Catoosa County gets anti-drug grant: Teens' misuse of prescription medicines targeted

Catoosa County gets anti-drug grant: Teens' misuse of prescription medicines targeted

December 28th, 2012 by Tim Omarzu in Local Regional News

Catoosa County Coroner Vanita Hullander inspects casework at her office in Ringgold. Photo by Mike O'Neal

Catoosa County, Ga., was jolted into awareness of teen prescription drug abuse in March 2008 when Timmy Smith, 16, died in his sleep after taking four OxyContin pain pills. An acquaintance of Smith's at Ringgold High School had stolen the pills from his grandfather, who was dying of cancer.

Almost five years later, prescription drug abuse is still very much a problem, county Coroner Vanita Hullander said.

"It's rampant," she said. "It's to the point where kids don't even hide it anymore."

To help combat the problem, a state agency has chosen Catoosa as one of three Georgia counties to receive grant money that will pay for things such as anti-drug billboards and miniature pill safes that fit inside a home's medicine chest.

The Georgia Department of Behavioral Health and Developmental Disabilities awarded a $243,000 annual grant for up to three years to the Catoosa Family Collaborative, one of 159 such organizations in each of Georgia's counties that aims to improve the lives of children and families.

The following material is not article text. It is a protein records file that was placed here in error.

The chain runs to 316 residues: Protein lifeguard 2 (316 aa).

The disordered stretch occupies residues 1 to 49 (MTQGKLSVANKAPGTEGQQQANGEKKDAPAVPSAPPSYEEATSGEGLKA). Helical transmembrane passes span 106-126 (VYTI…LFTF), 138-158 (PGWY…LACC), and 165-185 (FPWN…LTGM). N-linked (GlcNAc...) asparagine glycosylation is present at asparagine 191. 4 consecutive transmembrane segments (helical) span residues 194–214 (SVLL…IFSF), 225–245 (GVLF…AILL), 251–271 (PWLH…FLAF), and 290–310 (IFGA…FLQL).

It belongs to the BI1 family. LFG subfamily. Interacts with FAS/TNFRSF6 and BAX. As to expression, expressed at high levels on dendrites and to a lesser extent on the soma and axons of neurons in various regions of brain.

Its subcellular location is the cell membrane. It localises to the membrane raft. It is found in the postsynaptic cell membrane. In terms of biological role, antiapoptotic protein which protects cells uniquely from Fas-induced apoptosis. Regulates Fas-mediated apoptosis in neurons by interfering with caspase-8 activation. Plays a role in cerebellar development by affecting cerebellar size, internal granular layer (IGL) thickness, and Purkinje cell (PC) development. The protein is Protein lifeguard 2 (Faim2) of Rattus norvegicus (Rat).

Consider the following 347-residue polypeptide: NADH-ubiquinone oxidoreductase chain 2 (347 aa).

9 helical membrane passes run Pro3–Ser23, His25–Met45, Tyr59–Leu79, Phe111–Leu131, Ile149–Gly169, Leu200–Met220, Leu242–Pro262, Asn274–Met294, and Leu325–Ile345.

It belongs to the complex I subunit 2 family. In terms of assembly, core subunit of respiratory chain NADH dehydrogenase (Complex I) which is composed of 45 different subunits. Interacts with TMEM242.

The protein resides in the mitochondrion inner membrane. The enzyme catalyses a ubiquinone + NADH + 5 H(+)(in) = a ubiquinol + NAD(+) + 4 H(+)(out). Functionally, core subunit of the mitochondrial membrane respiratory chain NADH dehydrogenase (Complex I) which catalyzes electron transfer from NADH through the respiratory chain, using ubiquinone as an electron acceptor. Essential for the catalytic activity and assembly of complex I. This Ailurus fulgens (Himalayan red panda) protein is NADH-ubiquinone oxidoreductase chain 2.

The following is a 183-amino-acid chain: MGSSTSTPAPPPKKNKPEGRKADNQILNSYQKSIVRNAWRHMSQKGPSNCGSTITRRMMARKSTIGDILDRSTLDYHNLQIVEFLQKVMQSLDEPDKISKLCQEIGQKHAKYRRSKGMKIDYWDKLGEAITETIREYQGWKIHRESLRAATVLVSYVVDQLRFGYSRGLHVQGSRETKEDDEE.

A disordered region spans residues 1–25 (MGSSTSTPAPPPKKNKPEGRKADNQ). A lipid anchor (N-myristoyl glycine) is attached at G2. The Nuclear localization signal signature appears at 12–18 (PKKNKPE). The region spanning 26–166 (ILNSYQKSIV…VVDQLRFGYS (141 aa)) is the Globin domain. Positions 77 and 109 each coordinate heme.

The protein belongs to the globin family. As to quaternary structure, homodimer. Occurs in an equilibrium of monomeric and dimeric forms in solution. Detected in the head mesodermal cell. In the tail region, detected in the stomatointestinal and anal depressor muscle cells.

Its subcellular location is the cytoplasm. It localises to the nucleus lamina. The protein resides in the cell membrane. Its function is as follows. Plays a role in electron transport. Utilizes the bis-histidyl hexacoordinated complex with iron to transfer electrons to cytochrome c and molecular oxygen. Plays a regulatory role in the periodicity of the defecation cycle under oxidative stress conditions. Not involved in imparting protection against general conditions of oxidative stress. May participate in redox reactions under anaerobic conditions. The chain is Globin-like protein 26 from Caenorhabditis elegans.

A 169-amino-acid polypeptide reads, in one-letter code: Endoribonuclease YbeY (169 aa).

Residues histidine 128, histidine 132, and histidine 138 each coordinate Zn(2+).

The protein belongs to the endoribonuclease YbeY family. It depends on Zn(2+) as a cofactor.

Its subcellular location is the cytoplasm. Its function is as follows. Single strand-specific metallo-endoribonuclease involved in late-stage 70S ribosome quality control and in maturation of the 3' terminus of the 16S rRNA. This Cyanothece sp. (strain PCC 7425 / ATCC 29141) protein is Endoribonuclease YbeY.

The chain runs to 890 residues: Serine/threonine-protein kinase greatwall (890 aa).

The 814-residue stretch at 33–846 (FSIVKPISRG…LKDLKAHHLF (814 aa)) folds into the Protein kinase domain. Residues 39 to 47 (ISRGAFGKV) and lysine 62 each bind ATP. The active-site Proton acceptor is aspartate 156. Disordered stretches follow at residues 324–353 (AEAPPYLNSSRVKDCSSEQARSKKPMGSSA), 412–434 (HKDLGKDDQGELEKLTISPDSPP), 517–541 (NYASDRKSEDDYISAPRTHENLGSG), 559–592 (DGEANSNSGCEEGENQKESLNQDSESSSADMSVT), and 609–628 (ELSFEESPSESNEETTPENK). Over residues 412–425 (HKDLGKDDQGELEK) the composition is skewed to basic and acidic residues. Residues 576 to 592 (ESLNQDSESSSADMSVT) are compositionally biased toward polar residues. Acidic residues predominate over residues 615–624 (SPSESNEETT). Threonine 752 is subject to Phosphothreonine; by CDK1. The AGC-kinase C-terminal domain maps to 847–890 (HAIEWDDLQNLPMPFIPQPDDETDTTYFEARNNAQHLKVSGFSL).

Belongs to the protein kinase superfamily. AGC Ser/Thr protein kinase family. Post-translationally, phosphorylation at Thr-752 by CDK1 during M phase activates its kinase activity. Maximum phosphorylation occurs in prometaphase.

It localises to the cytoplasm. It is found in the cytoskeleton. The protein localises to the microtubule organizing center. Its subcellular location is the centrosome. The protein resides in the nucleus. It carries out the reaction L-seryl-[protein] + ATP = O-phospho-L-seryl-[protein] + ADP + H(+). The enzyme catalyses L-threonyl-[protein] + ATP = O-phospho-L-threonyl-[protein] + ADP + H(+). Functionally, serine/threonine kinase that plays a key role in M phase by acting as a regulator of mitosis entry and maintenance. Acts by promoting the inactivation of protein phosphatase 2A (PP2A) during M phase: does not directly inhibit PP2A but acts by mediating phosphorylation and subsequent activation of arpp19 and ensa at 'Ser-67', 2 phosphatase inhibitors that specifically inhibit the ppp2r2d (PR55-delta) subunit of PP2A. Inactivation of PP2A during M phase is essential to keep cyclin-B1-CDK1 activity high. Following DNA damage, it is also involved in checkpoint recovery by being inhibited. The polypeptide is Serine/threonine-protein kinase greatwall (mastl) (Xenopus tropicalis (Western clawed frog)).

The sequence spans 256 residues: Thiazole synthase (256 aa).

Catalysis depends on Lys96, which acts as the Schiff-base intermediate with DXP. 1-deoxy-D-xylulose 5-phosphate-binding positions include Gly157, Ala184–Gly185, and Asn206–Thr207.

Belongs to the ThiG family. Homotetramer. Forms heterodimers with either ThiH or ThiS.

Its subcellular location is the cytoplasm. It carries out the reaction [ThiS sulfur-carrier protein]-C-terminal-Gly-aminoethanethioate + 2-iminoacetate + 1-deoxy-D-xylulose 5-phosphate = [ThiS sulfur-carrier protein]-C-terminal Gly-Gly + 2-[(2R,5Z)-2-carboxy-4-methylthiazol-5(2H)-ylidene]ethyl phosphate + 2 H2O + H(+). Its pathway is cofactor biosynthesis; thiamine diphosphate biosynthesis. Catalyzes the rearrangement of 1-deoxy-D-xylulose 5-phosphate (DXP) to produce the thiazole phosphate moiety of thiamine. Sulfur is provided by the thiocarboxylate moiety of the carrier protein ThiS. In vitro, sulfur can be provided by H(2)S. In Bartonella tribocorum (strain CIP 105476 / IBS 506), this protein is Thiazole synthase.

"We're real excited about getting it," Catoosa Family Collaborative Coordinator Phil Ledbetter said.

Come spring, the Catoosa Prevention Initiative, as the program is called, should get into gear.

The grant should fund a locked drop box for expired prescription medications that likely will be located at the Catoosa County Sheriff's Office on U.S. 41.

"That would provide the community with a way to get rid of their old prescription drugs in a secure way," said Catoosa Prevention Initiative Coordinator Colleen Crawford.

The grant also may pay for pill safes that residents can secure inside medicine cabinets, Crawford said -- though she's not certain of that because the program is new and details are being worked out.

Grandparents and parents may not want to think their teens would steal pills.

"Nobody wants to believe it," Crawford said. "If they never did it as a youngster, and it never occurred to them, it would be difficult to [imagine] that their grandson or granddaughter might be doing this."

Ledbetter said teens have been known to hold pill parties at which they'll put a bunch of stolen prescription medications into a bowl and sample them at random.

Of the 51 autopsies on adults who died unexpectedly that Hullander performed in 2012, most were related to prescription drugs, she said.

The coroner rarely sees OxyContin overdoses these days. Now, methadone, hydrocodone and antidepressants are more commonly abused, she said.

While there's a place for legitimate pain management prescriptions, Hullander thinks too many doctors are too quick to prescribe heavy-duty painkillers. She also blames a culture in which she said every third TV commercial is for some type of medicine.

"Now it's just commonplace for multiple generations to be on prescription pain meds or sleep meds or antidepressants," she said.

Ledbetter said the other Georgia counties to get grants are Early and Gwinnett where programs will target Hispanics.